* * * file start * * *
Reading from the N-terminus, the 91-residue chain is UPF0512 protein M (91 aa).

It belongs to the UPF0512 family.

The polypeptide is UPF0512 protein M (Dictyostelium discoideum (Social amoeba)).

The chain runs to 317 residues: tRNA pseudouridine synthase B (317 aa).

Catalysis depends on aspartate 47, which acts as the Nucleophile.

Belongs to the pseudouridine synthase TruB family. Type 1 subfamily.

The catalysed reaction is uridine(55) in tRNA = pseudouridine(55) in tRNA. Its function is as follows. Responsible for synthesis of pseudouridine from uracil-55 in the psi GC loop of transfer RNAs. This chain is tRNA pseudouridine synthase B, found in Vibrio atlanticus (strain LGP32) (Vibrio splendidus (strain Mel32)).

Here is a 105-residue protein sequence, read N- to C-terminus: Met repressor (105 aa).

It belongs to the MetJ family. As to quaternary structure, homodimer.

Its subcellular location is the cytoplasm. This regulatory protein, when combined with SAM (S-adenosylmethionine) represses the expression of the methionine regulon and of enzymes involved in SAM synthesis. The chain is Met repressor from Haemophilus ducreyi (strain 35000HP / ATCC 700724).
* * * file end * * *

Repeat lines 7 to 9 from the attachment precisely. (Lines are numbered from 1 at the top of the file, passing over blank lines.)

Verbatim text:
The catalysed reaction is uridine(55) in tRNA = pseudouridine(55) in tRNA. Its function is as follows. Responsible for synthesis of pseudouridine from uracil-55 in the psi GC loop of transfer RNAs. This chain is tRNA pseudouridine synthase B, found in Vibrio atlanticus (strain LGP32) (Vibrio splendidus (strain Mel32)).

Here is a 105-residue protein sequence, read N- to C-terminus: Met repressor (105 aa).

It belongs to the MetJ family. As to quaternary structure, homodimer.